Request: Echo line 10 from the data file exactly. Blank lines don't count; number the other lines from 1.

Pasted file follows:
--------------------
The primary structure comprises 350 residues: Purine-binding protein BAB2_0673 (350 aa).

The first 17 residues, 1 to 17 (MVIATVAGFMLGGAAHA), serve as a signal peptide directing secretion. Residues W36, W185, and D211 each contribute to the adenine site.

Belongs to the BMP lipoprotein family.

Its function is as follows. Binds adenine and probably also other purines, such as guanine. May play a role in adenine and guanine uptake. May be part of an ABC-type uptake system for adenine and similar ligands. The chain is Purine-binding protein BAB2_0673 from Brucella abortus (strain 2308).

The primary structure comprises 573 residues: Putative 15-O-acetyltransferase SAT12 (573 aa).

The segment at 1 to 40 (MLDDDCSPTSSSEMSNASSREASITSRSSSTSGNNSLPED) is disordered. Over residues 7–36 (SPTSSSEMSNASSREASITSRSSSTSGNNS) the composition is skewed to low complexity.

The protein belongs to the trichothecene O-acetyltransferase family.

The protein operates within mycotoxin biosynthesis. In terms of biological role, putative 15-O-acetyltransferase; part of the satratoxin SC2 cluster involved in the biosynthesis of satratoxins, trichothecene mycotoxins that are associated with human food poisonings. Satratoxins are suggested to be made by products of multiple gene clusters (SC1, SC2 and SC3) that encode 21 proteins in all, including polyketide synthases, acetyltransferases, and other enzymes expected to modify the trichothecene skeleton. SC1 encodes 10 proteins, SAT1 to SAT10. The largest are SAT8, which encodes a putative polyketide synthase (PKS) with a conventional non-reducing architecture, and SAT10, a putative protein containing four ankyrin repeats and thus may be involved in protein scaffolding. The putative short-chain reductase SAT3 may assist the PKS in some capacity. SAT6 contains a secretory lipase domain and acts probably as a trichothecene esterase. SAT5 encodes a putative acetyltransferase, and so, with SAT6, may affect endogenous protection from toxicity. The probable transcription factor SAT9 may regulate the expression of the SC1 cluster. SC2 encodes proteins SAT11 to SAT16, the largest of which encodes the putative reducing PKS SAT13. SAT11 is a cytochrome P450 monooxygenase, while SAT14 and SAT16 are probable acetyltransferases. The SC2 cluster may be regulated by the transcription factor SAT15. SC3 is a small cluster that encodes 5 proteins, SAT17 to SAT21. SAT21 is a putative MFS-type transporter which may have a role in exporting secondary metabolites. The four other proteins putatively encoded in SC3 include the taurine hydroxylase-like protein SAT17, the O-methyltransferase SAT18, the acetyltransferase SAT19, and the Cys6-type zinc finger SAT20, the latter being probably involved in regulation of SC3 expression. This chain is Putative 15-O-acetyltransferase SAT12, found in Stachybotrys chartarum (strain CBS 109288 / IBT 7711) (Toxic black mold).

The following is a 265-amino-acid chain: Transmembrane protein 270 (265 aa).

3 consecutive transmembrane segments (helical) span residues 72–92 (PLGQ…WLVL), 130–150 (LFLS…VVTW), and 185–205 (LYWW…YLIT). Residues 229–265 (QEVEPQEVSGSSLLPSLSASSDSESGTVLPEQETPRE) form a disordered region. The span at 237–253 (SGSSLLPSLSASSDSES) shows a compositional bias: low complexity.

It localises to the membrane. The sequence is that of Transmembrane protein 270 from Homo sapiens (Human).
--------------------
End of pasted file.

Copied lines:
3 consecutive transmembrane segments (helical) span residues 72–92 (PLGQ…WLVL), 130–150 (LFLS…VVTW), and 185–205 (LYWW…YLIT). Residues 229–265 (QEVEPQEVSGSSLLPSLSASSDSESGTVLPEQETPRE) form a disordered region. The span at 237–253 (SGSSLLPSLSASSDSES) shows a compositional bias: low complexity.